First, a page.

Let me share with you today a tiny fact about myself: I am not a fan of the "one-liner" - you know, simple statements that try to address complex issues. But, as I pondered that thought, I realized there is a distinct difference between a "one-liner" and a "little nugget of wisdom". A "little nugget of wisdom" could, at first glance, look like a "one-liner", but I would say the difference between the "one-liner" and the "little nugget of wisdom" is that the "one-liner" is the last stop in shutting down communication, whereas the "little nugget of wisdom" is the first step to opening up communication.
If you have read many of my blogs, you are probably thinking to yourself right about now, "I bet she is going to share a little nugget of wisdom with us." You are correct! The little nugget is a statement I read on an Internet thread, the subject of which was how much is the average daily wage of a person in "an impoverished country." (I am intentionally not naming the specific country because the 'nugget' is not about that particular country, but about the idea of the nugget in general.)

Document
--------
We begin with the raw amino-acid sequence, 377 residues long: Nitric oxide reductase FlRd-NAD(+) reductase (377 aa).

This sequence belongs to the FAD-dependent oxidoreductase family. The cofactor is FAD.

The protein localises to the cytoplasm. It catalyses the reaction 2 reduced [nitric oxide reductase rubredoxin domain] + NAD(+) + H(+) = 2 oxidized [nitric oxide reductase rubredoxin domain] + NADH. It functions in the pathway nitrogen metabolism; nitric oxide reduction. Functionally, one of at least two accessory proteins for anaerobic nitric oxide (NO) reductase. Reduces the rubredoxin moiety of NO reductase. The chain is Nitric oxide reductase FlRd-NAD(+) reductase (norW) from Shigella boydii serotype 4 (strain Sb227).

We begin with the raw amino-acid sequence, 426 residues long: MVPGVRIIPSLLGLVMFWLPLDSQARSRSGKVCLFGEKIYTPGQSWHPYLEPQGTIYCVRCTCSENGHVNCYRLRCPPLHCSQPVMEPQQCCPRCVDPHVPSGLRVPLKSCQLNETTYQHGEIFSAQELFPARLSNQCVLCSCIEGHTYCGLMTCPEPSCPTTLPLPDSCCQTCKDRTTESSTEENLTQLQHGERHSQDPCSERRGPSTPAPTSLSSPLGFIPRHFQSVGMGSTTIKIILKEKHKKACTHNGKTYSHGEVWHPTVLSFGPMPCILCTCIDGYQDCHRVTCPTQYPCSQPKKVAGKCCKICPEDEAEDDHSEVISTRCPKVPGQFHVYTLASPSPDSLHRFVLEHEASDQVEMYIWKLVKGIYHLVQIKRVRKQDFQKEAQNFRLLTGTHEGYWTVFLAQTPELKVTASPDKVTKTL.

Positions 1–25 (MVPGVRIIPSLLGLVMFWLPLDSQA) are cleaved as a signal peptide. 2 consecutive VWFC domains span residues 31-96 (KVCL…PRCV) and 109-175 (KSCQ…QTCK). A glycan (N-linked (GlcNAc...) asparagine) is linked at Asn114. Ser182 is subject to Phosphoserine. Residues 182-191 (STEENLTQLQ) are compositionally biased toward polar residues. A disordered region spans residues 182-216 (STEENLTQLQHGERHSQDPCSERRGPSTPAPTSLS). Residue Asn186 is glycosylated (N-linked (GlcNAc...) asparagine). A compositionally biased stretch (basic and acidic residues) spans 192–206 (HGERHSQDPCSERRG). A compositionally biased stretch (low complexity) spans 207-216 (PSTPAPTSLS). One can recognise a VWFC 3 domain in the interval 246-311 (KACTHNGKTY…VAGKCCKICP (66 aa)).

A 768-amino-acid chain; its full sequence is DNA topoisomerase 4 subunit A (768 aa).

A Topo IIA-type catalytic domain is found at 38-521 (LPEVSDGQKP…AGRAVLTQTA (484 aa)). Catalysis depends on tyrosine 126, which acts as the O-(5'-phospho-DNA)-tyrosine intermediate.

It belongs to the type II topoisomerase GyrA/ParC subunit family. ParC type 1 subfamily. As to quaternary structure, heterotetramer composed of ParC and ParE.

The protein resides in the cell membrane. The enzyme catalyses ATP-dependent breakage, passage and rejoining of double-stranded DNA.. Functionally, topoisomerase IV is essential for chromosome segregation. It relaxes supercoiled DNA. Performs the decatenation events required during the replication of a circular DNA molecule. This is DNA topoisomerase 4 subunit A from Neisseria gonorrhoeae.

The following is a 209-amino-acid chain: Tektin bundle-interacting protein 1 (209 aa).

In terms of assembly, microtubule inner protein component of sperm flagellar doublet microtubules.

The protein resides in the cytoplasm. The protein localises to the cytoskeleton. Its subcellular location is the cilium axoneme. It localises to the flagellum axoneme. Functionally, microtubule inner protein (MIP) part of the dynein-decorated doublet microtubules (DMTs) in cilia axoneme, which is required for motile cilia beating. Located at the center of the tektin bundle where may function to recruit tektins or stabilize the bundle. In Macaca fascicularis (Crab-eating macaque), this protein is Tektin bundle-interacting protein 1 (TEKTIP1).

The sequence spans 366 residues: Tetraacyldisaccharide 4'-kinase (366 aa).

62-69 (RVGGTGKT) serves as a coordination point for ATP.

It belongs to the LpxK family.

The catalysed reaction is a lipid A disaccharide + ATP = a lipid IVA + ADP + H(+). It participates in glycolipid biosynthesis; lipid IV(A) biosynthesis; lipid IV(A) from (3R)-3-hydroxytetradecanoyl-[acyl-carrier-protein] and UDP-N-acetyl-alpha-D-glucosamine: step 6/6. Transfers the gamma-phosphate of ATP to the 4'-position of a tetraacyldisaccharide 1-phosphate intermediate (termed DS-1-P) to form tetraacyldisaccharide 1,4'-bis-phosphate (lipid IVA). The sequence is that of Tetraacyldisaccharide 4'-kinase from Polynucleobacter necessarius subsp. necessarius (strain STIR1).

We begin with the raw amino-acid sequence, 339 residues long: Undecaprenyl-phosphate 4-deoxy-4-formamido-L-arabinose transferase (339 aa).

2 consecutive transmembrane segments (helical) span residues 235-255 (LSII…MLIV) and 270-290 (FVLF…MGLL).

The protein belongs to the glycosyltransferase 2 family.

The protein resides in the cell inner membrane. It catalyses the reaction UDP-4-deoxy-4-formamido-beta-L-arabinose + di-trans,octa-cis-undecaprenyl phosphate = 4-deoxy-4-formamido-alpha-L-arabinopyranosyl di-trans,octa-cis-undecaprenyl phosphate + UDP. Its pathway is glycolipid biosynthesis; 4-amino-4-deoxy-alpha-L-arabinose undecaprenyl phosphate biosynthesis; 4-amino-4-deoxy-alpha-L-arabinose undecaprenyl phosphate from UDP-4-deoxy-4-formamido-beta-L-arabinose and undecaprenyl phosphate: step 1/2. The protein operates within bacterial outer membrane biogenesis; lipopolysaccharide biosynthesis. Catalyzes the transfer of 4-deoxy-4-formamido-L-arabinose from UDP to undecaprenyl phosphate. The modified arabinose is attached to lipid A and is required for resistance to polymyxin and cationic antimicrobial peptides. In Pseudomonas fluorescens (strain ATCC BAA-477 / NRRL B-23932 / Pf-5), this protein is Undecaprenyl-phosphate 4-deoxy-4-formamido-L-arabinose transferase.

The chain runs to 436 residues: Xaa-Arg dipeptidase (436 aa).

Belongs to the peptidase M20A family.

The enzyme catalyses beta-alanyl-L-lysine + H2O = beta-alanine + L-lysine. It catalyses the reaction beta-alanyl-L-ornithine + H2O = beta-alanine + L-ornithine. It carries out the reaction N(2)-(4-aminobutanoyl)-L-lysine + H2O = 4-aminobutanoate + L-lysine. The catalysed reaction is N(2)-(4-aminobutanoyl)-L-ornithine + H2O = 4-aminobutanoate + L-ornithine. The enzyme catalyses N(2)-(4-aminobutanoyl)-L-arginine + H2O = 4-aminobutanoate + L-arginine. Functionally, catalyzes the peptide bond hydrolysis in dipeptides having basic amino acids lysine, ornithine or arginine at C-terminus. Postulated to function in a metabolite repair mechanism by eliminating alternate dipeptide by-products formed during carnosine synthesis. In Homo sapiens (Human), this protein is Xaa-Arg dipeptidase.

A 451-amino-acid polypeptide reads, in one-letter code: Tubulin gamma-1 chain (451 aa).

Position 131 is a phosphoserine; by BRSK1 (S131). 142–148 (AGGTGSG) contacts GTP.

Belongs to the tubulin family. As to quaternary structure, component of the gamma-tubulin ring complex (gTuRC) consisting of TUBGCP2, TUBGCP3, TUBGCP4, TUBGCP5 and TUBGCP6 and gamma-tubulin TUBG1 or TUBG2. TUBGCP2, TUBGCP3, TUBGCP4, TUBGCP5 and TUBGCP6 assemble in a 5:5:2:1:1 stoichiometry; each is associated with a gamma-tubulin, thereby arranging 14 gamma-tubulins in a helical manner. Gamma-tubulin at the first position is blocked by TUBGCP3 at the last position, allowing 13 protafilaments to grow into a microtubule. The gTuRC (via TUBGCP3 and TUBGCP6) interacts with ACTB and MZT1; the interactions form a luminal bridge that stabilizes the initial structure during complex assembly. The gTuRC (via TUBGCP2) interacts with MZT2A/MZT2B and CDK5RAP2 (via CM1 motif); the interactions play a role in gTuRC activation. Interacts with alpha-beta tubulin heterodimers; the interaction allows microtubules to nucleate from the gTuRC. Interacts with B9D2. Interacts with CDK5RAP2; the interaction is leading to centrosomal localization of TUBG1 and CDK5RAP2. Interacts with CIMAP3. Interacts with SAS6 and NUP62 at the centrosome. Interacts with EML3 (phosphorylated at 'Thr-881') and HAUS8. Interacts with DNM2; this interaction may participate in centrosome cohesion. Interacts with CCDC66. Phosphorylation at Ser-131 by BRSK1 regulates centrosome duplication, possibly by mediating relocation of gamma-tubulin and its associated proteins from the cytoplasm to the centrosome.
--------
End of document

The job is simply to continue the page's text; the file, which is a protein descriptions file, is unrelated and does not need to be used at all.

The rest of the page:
This is what someone wrote regarding how much many of the people earn: "Too much to die; too little to live." That is a powerful statement, one that is meant to propel us forward, in thought and in action. I cannot imagine an existence that would rob me of peace and contentment more than being caught in between death and life. To live fully is to know peace. To die fully is the pinnacle of peace. To be suspended between both would be utter torture.
The solution is too complicated for one simple blog post. But, as with many things I write about here, the first step is giving it thought. Consider the power of that brief statement - that the people earn "too much to die; too little to live." It is a profound call to action. We can't sit idly by when there are those in the world whose existence is suspended between life and death.
What can we do? The question is not rhetorical, it is personal. Let us each work to discern what our answer to that question might be.
Your ponderous friend,